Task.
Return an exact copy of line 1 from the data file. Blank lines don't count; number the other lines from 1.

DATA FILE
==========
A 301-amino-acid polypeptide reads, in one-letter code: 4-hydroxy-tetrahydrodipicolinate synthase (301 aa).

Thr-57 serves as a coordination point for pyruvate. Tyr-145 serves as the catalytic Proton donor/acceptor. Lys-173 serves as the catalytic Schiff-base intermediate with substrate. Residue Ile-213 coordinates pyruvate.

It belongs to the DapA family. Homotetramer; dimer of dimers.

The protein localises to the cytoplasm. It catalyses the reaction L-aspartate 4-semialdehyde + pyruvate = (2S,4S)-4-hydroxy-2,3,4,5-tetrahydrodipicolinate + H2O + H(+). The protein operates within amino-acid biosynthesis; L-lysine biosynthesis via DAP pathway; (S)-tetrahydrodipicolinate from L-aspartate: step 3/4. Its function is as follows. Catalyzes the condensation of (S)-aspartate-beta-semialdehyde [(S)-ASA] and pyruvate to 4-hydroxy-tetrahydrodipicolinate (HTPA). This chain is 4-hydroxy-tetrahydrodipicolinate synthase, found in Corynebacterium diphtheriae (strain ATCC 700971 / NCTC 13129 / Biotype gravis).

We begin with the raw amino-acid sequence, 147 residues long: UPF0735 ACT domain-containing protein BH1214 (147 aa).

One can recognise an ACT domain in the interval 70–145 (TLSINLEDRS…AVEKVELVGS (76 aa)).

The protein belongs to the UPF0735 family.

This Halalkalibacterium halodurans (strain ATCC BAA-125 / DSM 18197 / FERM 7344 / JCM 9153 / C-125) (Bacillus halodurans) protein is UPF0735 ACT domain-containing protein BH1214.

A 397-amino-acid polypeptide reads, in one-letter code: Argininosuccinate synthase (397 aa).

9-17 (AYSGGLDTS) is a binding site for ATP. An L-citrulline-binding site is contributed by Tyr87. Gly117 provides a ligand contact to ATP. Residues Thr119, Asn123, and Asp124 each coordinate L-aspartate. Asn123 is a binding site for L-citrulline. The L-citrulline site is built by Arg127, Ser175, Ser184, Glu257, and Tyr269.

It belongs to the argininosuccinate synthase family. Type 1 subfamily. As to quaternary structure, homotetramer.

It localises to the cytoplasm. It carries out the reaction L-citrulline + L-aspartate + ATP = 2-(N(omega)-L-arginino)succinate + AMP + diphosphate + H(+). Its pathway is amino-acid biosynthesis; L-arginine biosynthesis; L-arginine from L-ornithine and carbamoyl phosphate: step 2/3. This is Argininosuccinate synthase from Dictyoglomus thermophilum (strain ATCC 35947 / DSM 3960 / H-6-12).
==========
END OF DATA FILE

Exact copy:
A 301-amino-acid polypeptide reads, in one-letter code: 4-hydroxy-tetrahydrodipicolinate synthase (301 aa).